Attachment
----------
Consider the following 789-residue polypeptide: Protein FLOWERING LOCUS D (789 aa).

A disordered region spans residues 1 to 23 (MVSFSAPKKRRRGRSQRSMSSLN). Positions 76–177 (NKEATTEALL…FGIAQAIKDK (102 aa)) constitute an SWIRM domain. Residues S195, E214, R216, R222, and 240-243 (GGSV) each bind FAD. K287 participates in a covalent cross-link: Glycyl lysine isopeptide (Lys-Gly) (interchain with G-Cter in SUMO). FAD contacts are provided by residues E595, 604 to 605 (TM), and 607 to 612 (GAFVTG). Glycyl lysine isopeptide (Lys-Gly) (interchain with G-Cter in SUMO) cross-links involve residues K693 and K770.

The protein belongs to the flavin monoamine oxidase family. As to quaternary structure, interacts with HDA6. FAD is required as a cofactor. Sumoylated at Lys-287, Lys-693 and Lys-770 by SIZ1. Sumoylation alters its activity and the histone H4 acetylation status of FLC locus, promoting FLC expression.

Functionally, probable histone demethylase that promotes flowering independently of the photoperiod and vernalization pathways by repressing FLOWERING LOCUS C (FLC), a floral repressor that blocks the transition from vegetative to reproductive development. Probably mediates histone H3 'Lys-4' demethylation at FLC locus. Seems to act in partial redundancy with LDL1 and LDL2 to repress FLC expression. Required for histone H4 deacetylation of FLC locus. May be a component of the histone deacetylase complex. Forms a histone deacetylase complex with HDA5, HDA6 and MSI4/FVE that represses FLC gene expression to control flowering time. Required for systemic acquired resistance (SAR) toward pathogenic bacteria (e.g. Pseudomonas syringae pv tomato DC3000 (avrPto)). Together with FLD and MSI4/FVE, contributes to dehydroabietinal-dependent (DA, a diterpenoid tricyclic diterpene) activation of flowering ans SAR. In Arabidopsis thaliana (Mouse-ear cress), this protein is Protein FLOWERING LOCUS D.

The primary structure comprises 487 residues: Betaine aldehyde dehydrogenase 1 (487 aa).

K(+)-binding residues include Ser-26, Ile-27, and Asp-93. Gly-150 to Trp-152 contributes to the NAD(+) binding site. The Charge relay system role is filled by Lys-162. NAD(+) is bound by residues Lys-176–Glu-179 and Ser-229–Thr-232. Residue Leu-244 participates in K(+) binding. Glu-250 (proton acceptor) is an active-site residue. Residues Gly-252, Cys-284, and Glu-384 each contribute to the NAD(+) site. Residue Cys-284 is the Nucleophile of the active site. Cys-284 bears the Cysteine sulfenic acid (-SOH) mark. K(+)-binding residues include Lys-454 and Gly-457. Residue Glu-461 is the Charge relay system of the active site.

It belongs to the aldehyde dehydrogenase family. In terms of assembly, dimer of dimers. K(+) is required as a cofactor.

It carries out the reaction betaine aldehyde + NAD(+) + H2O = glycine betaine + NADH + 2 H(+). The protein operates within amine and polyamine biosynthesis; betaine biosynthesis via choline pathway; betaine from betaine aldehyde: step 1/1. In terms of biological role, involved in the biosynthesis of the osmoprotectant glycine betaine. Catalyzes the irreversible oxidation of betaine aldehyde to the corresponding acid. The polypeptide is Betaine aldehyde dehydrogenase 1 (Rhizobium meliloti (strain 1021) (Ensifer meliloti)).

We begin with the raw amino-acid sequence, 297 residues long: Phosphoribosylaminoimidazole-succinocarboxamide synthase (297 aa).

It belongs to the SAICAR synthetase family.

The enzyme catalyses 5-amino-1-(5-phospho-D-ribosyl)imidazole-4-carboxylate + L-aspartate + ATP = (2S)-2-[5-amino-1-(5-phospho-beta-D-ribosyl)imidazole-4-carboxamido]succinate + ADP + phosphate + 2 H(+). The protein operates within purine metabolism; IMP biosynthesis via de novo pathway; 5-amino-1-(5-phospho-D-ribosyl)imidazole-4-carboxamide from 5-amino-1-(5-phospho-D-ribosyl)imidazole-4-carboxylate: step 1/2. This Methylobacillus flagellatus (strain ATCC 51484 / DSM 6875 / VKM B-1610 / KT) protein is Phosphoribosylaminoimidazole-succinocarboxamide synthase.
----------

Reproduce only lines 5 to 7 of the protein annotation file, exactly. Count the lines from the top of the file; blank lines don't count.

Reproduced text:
The primary structure comprises 487 residues: Betaine aldehyde dehydrogenase 1 (487 aa).

K(+)-binding residues include Ser-26, Ile-27, and Asp-93. Gly-150 to Trp-152 contributes to the NAD(+) binding site. The Charge relay system role is filled by Lys-162. NAD(+) is bound by residues Lys-176–Glu-179 and Ser-229–Thr-232. Residue Leu-244 participates in K(+) binding. Glu-250 (proton acceptor) is an active-site residue. Residues Gly-252, Cys-284, and Glu-384 each contribute to the NAD(+) site. Residue Cys-284 is the Nucleophile of the active site. Cys-284 bears the Cysteine sulfenic acid (-SOH) mark. K(+)-binding residues include Lys-454 and Gly-457. Residue Glu-461 is the Charge relay system of the active site.

It belongs to the aldehyde dehydrogenase family. In terms of assembly, dimer of dimers. K(+) is required as a cofactor.